Limited effectiveness in dealing with demerit goods (Negative externality In Cn):
Goods which the government believes that consumers will over-consume if provided by the market due to the presence of negative externalities in consumption and information failure. E.g. Cigarettes
Success of reducing the amount of cigarettes consumed is highly dependent on the PED of cigarettes. Demand of cigarettes is price inelastic due to the addictive nature of the good => the amount of taxes must be high enough to have a significant impact on reducing the quantity demanded of cigarettes. For example in Singapore, the government has increased the amount of taxes on cigarettes over
However, when taxes are excessively high, it might encourage smuggling activities.
While the imposition of taxes addresses the problem of negative externality in consumption, it does not address the problem of information failure. As such, there is a need for the government to complement the imposition of taxes with other policies such as education/ regulation to effectively achieve efficiency in resource allocation. This is because it will target both supply of and demand for cigarettes respectively.
Adverse impact on economic performance
Given that S’pore is highly dependent on exports for growth, when tax = MEC is imposed to correct negative externality in production => increase COP => increase Px => erode the export competitiveness of the country, especially if the tax imposed are excessively high => assuming PED for X > 1 => fall in export revenue hence AD => negative impact on growth, current a/c balance.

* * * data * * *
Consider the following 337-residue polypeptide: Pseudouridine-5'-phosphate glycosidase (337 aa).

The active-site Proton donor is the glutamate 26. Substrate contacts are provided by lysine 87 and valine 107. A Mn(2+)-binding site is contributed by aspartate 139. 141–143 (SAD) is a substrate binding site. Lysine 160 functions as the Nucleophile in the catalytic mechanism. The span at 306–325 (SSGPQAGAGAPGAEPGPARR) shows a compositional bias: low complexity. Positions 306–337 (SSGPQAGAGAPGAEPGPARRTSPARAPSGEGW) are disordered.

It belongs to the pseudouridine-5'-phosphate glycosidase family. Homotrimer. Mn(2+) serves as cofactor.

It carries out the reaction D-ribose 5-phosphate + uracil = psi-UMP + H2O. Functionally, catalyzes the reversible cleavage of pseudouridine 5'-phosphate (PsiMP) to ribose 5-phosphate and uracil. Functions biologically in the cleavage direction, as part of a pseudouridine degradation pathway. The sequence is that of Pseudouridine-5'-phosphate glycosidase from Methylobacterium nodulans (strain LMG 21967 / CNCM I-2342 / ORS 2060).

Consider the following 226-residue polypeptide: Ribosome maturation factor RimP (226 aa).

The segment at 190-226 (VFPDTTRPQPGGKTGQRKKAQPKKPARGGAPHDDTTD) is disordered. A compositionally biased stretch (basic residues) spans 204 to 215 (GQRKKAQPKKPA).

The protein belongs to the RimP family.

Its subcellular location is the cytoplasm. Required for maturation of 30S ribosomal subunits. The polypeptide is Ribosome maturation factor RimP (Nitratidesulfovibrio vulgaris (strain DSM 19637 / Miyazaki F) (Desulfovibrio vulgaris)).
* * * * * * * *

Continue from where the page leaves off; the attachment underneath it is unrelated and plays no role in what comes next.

(Qn: Is this point a very strong point?)
Thus, there is a need for the government to complement taxes with other policies in order to correct market failure caused by negative externalities.
Government intervention could also be in the form of legislation, education and provision of information.
Command and control measure; Legislations are rules and regulations for compliances.
The government could control consumption/business activities through licenses, setting standards, administrative rules and laws. Government will conduct monitoring and checking to ensure adherence. Punitive measures will be established for violators. For example, in SG, the government has banned smoking in public areas such as coffee shops, playground and HDB lifts. Any person caught smoking would be fined.
Moreover, with the new enhanced Tobacco Product Regulation, the government lowers the maximum allowable tar and nicotine yield limits. Provision of information – cigarette producers are required by law to issue health warnings about the harmful effects of smoking on their packaging.
The fear of punitive measures makes smokers and cigarette manufactures to adhere to the law. This helps to reduce consumption level to the socially optimal level and thus ensure efficiency in resource allocation.
Comparison to taxes Advantages of legislation
Legislation might be a more powerful tool in correcting market failure as it is mandatory. Moreover, it also seeks to address the information failure that exists for demerit goods. It would be more effective in reducing the consumption of cigarettes to the socially optimal level as legislation is directed to both the producers of cigarettes and individual smokers. Producers are to comply with the new standards of cigarettes, whilst consumers are now more aware of the external costs of smoking and faced greater restrictions on the places that they can smoke.